I can remember asking this column’s title question long before I started working for a bentonite company. It was during one of my first summer jobs working for a family friend who, among many other things, drilled water wells for the houses he built. Looking back on it now, it was a pretty well-rounded education I was getting in various construction trades. We would drill and construct a water well, dig a septic system, set up and pour the foundation slab, and build and trim the house. Then we put up a fence around the property if the owner so desired. Those steps involved many trades, but the most fascinating to me was drilling that well.

On one of those jobs, the bentonite company’s sales representative dropped by with the pump-house distributor and told us about the complete product line he sold and the benefits we would see if we used a few additives-it turns out he was right about those benefits, by the way.  He also told us about how much bentonite was being sold into the drilling industry. This was the mid-1970s, and the oil field was extremely active at that time, as it is now. The figure he stated was in the millions of tons. I was astounded, so I asked him, “How much clay can there be left out there? You guys have been using the stuff for 50 years, and this drilling business is going to be around forever-what will we use when we run out of bentonite?”

The mud man nodded and said that even though the bentonite outfits had been mining the sodium clay of Wyoming for that long, the estimates of the day were that there were at least 30 years of high-yield clay left for the drilling business. He said that after 30 years everyone will be using polymers and specialty chemicals to drill with anyway.

Hey, wait a minute-long pause-that was more than 30 years ago!  We must be on the verge of extinction! Hold on there, maybe not. In fact, when I am asked that question, as I was at a slurry school several months ago, my answer is very similar to the one that old mud man gave me about 30 years ago: based on the current claims, mining project plans and the historical and projected usage rates, we have domestically at least 30 years of high-yield clay reserves in the Wyoming region.

Powdered bentonite.

Why hasn’t there been a change in estimated reserves from 1975 to 2012? The answer to that question involves a large number of factors, but the essential explanation is that over the intervening years, most of the major bentonite companies have gotten very good at choosing the types of clay to reserve for particular industries. There are a number of different types and qualities of sodium bentonite mined in the greater Wyoming region and about a thousand different industries that need them. Most of these industries do not need the high-yielding clays that the drilling industry relies on. In fact, a high percentage of industries outside the drilling community prefer a much slower-yield Wyoming bentonite than we use, and since there are many grades of clay in a deposit, we can separate them for the various uses.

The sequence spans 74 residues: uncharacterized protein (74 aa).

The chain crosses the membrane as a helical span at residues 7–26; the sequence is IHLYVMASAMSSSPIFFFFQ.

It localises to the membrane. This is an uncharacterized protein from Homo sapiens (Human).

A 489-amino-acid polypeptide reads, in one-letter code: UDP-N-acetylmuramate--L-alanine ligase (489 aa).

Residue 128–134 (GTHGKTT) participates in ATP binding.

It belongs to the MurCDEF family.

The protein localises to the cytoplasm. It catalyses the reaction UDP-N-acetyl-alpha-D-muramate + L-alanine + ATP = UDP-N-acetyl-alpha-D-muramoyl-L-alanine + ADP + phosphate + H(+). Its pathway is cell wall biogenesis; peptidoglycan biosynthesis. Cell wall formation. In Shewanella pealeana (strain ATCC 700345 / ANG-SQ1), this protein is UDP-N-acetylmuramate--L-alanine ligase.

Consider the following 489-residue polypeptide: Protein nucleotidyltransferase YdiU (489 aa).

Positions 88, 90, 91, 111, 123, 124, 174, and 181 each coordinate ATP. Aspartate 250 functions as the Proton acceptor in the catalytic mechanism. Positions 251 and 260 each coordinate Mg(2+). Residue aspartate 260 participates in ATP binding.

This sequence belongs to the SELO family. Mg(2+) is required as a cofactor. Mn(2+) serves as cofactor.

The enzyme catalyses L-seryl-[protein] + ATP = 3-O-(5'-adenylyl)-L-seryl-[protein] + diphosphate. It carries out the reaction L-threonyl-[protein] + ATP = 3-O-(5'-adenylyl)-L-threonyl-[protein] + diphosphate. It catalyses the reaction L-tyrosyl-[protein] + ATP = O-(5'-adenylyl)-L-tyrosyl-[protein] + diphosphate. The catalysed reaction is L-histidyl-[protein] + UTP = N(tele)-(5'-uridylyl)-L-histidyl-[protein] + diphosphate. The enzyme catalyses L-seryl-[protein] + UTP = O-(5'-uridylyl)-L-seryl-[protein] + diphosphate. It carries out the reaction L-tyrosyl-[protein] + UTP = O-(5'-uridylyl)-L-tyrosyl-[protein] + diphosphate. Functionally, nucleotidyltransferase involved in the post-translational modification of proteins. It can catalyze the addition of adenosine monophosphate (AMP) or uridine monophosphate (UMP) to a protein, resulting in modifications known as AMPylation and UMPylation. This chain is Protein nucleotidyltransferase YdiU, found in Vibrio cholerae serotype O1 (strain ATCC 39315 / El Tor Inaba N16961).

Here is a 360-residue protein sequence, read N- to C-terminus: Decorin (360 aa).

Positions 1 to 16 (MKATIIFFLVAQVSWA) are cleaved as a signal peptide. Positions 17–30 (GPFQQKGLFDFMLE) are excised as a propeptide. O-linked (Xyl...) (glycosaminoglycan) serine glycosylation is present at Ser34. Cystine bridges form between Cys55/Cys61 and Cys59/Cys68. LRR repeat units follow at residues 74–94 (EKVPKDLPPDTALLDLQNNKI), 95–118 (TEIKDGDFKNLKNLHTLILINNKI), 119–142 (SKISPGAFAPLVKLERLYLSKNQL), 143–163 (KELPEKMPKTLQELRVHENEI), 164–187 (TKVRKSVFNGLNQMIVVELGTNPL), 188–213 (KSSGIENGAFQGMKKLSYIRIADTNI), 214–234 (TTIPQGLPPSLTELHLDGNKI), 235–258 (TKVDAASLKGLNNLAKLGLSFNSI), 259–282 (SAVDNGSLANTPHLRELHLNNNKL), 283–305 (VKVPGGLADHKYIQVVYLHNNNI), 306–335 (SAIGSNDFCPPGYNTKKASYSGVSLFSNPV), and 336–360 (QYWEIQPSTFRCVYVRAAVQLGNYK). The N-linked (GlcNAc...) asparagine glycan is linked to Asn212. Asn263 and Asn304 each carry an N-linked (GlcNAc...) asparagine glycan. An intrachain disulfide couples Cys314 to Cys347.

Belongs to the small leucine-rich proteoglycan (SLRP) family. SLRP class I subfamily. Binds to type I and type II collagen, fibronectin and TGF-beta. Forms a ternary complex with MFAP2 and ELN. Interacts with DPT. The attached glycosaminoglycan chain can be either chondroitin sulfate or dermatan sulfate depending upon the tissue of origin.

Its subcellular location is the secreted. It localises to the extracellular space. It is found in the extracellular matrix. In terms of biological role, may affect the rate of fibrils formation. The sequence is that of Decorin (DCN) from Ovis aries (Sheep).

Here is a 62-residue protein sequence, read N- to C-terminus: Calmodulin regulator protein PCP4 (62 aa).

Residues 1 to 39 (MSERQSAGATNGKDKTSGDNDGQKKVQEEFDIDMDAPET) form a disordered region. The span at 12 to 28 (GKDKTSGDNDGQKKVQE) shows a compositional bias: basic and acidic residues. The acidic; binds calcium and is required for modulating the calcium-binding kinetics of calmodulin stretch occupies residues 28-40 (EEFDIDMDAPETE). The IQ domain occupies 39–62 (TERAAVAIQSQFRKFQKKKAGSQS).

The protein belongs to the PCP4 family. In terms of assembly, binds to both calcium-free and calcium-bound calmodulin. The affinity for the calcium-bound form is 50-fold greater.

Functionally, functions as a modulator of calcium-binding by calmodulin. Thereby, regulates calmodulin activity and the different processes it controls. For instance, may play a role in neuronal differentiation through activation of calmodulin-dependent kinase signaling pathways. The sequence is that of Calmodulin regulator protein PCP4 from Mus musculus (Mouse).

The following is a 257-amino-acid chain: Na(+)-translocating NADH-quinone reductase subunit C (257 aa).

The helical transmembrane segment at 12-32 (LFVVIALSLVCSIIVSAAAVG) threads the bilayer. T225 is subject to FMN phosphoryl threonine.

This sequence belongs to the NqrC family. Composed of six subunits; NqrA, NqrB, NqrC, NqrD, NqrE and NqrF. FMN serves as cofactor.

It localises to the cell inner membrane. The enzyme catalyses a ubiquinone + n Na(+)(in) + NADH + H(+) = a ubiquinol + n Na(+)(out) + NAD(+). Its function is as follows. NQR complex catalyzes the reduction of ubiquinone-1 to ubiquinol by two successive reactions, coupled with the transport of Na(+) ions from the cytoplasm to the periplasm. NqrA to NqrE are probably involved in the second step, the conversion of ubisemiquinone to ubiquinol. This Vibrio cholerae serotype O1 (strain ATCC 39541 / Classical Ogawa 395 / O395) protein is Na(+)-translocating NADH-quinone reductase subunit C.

As far as determining our current reserves, our analysis of the deposits has become much more sophisticated over the years. Now, using refined digital imagery from exploration bores and GPS data, we can fine-tune our pit plans, taking into account all the available deposits. When planning new pits, we predetermine to a much larger extent the intended market for the clays we will be bringing to the mill from a new excavation. In this way we can much more accurately forecast reserves for a particular industry. Also, we are able now to go back into previously mined areas and, using the new digital exploration tools and GPS data, can add thousands of tons of various grades-including high-yielding clays-to our reserves, to our current mine plan, or for future mining.

There are also large reserves of high-quality bentonite that we are exploring elsewhere on the planet, and they are adding to our total reserves. This news is very important for North American drillers and for drillers working on other continents. When a driller in Australia, for example, uses drilling gels made from high-yield Australian clay, he leaves more of the Wyoming reserve for domestic use. The advantage for the Aussie working in that beautiful country is that his drilling costs go down considerably because he does not have to pay the freight from the U.S. He gets an excellent drilling product in the bargain.

All in all, our bentonite reserve picture here at home and globally is a strong one. We are adding to them annually and are becoming very efficient in using the right clay for the right job. So the mud man I spoke to on that job in the summer of ’75 wasn’t entirely wrong; we did have enough bentonite to get us into the 21st century, and, as much as I appreciate the benefits of always using the right additives in the drilling fluid mix to build the most effective system, I think we will be using bentonite as the base for our drilling mud for a long time to come. So if one of my grandchildren gets a chance to ask this old mud man, “How much clay can be left out there?” I can confidently say that it will be there for his generation and beyond.  ND